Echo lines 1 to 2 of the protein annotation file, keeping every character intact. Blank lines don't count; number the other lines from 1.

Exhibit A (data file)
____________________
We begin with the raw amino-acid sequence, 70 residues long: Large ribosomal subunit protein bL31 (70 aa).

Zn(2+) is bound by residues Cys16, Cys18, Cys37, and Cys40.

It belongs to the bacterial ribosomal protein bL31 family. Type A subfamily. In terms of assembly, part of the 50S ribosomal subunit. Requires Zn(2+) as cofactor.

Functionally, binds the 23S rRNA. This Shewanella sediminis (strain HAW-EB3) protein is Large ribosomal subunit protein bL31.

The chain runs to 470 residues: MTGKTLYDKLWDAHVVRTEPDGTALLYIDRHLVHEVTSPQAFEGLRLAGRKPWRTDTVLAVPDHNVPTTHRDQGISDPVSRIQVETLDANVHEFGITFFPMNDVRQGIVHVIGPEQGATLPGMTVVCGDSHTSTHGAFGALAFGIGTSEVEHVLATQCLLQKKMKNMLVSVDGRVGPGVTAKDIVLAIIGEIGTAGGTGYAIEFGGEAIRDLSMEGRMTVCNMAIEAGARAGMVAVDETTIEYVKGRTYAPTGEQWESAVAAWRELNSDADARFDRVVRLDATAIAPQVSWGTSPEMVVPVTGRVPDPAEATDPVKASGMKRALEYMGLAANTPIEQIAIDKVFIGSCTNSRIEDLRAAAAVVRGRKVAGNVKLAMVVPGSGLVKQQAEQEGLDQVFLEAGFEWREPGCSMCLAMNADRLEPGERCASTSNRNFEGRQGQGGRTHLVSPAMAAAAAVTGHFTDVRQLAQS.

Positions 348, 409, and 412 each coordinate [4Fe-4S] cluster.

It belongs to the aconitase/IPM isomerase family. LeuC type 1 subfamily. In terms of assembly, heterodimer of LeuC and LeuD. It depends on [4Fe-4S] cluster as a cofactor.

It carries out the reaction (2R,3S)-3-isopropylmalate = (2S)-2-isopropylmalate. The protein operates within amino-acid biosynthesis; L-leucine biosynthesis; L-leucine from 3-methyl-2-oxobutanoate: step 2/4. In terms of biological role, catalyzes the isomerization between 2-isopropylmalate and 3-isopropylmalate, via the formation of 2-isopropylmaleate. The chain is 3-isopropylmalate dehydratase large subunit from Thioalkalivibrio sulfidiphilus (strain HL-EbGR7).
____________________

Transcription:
We begin with the raw amino-acid sequence, 70 residues long: Large ribosomal subunit protein bL31 (70 aa).

Zn(2+) is bound by residues Cys16, Cys18, Cys37, and Cys40.